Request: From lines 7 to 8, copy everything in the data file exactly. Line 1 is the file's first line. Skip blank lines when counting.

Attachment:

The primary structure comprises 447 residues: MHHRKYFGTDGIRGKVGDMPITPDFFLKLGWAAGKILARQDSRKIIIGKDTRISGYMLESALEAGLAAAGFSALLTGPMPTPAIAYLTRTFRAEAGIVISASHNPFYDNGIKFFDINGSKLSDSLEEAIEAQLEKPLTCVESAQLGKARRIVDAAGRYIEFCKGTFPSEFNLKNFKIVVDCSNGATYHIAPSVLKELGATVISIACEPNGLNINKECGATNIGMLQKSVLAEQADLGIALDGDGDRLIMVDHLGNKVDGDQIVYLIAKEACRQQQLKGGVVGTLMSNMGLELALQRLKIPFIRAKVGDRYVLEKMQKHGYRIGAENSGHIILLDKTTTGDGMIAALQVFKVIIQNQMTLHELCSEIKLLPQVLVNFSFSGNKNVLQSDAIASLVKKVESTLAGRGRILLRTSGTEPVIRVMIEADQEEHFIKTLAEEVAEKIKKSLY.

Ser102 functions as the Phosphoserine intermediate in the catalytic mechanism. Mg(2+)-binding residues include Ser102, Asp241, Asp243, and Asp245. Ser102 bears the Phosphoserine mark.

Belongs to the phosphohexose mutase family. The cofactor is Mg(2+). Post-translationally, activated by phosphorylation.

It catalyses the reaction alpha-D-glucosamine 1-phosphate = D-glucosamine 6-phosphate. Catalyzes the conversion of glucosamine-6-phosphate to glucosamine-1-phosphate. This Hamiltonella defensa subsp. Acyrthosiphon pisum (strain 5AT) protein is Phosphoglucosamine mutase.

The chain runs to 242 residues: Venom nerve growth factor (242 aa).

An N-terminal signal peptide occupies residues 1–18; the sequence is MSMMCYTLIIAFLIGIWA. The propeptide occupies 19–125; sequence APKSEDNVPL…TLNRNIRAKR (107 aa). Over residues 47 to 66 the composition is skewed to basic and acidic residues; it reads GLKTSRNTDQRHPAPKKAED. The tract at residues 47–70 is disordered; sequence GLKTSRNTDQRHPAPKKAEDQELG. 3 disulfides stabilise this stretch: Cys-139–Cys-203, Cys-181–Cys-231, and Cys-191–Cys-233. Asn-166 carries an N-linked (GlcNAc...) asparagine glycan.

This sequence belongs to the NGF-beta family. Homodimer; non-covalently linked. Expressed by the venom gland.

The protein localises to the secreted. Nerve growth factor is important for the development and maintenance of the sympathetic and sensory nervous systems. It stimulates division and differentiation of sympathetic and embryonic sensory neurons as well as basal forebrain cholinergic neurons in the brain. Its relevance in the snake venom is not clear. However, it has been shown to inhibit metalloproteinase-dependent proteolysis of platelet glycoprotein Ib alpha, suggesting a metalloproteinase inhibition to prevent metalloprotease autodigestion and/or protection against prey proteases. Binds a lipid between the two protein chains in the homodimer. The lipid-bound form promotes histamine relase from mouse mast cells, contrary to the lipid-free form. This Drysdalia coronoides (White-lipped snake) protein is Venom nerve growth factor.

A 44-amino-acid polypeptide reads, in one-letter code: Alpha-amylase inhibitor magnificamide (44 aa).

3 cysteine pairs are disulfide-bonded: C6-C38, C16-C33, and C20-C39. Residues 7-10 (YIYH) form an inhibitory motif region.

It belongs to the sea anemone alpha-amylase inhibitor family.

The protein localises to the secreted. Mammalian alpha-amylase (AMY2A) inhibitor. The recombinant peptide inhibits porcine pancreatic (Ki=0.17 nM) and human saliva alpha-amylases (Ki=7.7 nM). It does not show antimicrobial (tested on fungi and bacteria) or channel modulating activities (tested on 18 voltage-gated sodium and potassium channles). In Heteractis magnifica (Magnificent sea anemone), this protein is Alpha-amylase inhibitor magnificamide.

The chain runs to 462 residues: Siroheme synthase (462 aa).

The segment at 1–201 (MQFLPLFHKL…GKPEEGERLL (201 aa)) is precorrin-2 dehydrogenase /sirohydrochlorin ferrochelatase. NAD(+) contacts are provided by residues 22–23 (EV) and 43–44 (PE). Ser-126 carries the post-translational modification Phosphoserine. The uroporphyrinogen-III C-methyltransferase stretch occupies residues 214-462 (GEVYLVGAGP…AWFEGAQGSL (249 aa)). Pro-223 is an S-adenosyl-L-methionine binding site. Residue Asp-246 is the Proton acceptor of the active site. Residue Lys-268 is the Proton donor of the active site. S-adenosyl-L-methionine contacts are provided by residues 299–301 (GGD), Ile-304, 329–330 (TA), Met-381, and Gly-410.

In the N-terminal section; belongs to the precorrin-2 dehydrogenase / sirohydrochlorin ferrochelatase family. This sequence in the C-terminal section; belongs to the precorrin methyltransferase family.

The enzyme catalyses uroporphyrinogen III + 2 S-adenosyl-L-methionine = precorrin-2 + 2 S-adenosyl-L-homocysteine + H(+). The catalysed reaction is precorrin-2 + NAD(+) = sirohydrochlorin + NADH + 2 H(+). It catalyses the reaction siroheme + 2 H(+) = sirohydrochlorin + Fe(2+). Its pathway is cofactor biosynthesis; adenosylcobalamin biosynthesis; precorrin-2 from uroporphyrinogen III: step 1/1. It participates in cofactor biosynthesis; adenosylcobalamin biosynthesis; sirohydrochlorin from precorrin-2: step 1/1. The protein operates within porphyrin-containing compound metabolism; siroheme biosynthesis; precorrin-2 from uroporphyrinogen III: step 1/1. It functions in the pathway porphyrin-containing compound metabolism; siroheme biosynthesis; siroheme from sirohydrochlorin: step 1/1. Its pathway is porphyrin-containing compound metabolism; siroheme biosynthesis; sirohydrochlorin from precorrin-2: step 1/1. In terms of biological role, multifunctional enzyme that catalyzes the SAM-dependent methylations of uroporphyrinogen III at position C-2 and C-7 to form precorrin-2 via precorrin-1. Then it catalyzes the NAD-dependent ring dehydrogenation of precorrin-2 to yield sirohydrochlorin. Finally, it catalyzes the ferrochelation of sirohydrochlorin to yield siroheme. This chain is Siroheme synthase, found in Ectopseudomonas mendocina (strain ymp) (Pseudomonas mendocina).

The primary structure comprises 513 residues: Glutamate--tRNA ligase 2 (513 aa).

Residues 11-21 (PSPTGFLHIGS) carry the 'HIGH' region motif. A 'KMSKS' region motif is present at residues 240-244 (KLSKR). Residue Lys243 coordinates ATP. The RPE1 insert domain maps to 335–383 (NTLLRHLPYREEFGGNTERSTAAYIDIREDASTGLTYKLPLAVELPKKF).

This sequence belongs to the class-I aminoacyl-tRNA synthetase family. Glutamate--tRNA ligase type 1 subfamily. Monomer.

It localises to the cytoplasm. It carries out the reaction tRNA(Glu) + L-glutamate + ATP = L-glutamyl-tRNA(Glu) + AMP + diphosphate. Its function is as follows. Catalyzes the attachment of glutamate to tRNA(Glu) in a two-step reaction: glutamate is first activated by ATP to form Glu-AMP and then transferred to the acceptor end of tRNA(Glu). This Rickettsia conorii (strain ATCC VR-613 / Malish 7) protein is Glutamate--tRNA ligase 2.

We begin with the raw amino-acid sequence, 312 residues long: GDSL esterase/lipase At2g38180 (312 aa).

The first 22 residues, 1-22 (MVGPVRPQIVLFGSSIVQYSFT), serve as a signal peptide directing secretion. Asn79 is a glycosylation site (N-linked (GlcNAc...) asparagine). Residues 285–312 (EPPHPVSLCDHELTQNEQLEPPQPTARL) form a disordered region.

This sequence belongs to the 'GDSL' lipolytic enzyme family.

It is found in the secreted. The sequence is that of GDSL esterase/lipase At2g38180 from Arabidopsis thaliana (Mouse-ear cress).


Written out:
This sequence belongs to the NGF-beta family. Homodimer; non-covalently linked. Expressed by the venom gland.

The protein localises to the secreted. Nerve growth factor is important for the development and maintenance of the sympathetic and sensory nervous systems. It stimulates division and differentiation of sympathetic and embryonic sensory neurons as well as basal forebrain cholinergic neurons in the brain. Its relevance in the snake venom is not clear. However, it has been shown to inhibit metalloproteinase-dependent proteolysis of platelet glycoprotein Ib alpha, suggesting a metalloproteinase inhibition to prevent metalloprotease autodigestion and/or protection against prey proteases. Binds a lipid between the two protein chains in the homodimer. The lipid-bound form promotes histamine relase from mouse mast cells, contrary to the lipid-free form. This Drysdalia coronoides (White-lipped snake) protein is Venom nerve growth factor.